ID 83646-1653


This articles was originally published in the May 1965 ACTS magazine with the following Editor's Note: "This short semester paper was prepared for the Bible Doctrine Class of Maranatha College at Meridian, Idaho." It was later reprinted in the June 1979 ACTS.

In studying the Bible, we find that the church is known by various names. Among them are "the body of Christ," "church of God," "churches of Christ," etc. Let us try to find just what the church is; its purpose and how it functioned. Then let us examine ourselves to see where we stand.

What "Church" Really Means

The word "church" is translated from the Greek word "Ekklesia," which means "that which is called out" or "called out ones" (Youngs Concordance), and so when we read of the church of God at Corinth it simply means called out ones of God at Corinth. It does not mean an organization or a building as the word "church" means today, for these came into use years later. No, it meant those who had accepted Christ as their Savior, sometimes called "the saints." Acts 2:47 states: "And the Lord added to the church daily such as should be saved." These then became members of the body of Christ.

This body was composed of all those who had accepted God's plan of salvation through Christ's atoning blood and were living an overcoming life.

Each Member Has A Place

As we study deeper, the one fact that stands out is that every member had a job to do. Paul in the 12th chapter of 1 Corinthians is trying to convince them of this fact. In the 14th verse he states: "For the body is not one member but many." Then he goes on to say, "If the foot shall say, because I am not the hand, I am not of the body: is it therefore not of the body? And if the ear shall say, because I am not the eye, I am not of the body: is it therefore not of the body? If the whole body were an eye, where were the hearing? If the whole were hearing where were the smelling? But now hath God set the members every one of them in the body, as it hath pleased him. And if they were all one member where were the body? But now are they many members but one body." As we study the Epistle to the Corinthians, we find that there was division among them. Some were saying, "I am of Paul, another I am of Apollos," and instead of working as a unit to spread the Gospel they were quarrelling among themselves. So in the 12th chapter Paul is trying to teach them to work as a team instead of each going their separate ways.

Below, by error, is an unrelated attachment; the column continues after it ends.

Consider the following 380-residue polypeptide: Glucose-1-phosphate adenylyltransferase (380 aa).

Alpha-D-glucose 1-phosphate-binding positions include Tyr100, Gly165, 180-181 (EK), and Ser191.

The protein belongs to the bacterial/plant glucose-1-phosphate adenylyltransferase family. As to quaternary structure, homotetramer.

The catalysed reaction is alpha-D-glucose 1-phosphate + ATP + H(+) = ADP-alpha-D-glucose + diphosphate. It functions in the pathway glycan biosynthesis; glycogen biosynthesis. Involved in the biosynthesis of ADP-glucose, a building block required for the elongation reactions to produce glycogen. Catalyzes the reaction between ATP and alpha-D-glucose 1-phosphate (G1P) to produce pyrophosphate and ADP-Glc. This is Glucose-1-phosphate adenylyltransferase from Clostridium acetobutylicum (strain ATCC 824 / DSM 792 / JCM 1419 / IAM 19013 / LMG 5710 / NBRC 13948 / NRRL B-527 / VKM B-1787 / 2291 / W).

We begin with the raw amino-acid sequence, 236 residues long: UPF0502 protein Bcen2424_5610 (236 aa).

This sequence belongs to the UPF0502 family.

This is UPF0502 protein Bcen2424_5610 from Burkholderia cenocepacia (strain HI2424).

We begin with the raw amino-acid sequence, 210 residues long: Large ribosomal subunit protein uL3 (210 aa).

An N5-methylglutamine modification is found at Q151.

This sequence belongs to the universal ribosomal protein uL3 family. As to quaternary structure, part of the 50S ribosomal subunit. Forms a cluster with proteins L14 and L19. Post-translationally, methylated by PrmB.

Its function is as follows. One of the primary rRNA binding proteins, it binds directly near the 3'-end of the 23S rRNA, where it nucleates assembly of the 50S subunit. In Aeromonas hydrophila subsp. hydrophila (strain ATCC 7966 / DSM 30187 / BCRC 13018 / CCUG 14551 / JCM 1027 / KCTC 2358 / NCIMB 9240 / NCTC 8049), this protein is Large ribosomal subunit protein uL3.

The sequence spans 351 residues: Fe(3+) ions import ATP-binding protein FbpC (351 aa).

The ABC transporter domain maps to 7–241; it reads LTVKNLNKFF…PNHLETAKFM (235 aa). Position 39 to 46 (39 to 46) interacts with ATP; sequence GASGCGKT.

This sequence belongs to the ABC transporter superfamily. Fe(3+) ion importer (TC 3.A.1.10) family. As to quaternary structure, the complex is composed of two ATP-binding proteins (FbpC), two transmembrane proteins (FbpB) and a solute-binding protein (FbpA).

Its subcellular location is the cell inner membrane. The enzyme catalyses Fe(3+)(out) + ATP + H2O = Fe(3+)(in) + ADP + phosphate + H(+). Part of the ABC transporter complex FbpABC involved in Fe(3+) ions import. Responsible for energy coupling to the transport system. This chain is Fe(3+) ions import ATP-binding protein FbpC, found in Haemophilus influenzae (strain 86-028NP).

In the last of the chapter, he shows how each person has his place and gifts. Thus, we find that all will not be apostles or all prophets but nevertheless, we have our place. He then ends with, "But covet earnestly the best gifts: and yet shew I unto you a more excellent way." And then follows one of the most beautiful chapters in the Bible—the chapter on charity. In an engine it is the oil that keeps down the friction, making the parts run smoothly and insuring longer life. In the same way, it is charity among the members that keeps the body of Christ running smoothly. "And above all things have fervent charity among yourselves: for charity shall cover the multitude of sins" (1 Peter 4:8).